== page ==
Many of my touring bikes and tandems have water bottle braze on mounts on the bottom of the down-tube that would place that water bottle in the top half of the area holding the OP's lock-thing. Some others have pegs for old-school air pump down there. I really like having an extra bottle of water and have been often guilty of removing the bottom side pump pegs on bikes that aren't collectible or historically significant.

Ganzen 09-04-17 04:04 PM

Rear wheel single speed install
 
Quote:

Originally Posted by I_bRAD (Post 4779646)
By walking the wheel he means tighten one nut, slide the axle back on the opposite side, and then repeat for the other side. Usually once or twice will do it.

Always tighten the nut on the brake lever side (left side) first. This will prevent the bearing nuts from loosening on the axle and goofing up the preload if the bearing nuts are'nt solidly backed with a locking nut, or even if they are.

Ganzen 09-04-17 04:50 PM

Reshaping bent seat tube collar
 
Had a bike delivered in a box and the seat tube collar was mangled and out of round. It was heavy guage steel and was not responding well to wedging with a small diameter pipe. Then it occurred to me that the bike had a powerful wedge in the handlebar downtube. I pull the handlebars off, slipped the hanblebar downtube into the seat tube just past the mangled spot. I then rotated the handlebar downtube so the wedge nut was located opposite the bent portion of the seat collar and tightened the handlebar wedge a bit. The bent part of the seat collar straightened predictably and after a couple of cycles of repositioning and tightening, the seat collar was rounded up nicely and the seat tube slid into place easily without scratching the finish. Tightened the seat collar quicklock, reinstalled the handlebars and moved on with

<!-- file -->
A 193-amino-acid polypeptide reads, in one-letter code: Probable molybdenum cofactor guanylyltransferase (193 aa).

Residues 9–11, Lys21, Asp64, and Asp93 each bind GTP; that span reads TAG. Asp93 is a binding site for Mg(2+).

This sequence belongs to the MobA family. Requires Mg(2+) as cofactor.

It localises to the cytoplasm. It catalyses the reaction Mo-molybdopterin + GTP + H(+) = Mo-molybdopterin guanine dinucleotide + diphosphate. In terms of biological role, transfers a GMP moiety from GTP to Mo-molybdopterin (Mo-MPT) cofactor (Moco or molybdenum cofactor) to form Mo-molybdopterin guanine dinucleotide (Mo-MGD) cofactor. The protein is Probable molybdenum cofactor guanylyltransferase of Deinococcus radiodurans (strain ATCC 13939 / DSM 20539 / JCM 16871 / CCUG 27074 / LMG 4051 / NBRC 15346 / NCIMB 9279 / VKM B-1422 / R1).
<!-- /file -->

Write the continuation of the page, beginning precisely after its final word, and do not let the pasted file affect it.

assembly.

ksisler 09-11-17 08:05 PM

Quote:

Originally Posted by Ganzen (Post 19840357)
Had a bike delivered in a box and the seat tube collar was mangled and out of round. It was heavy guage steel and was not responding well to wedging with a small diameter pipe. Then it occurred to me that the bike had a powerful wedge in the handlebar downtube. I pull the handlebars off, slipped the hanblebar downtube into the seat tube just past the mangled spot. I then rotated the handlebar downtube so the wedge nut was located opposite the bent portion of the seat collar and tightened the handlebar wedge a bit. The bent part of the seat collar straightened predictably and after a couple of cycles of repositioning and tightening, the seat collar was rounded up nicely and the seat tube slid into place easily without scratching the finish. Tightened the seat collar quicklock, reinstalled the handlebars and moved on with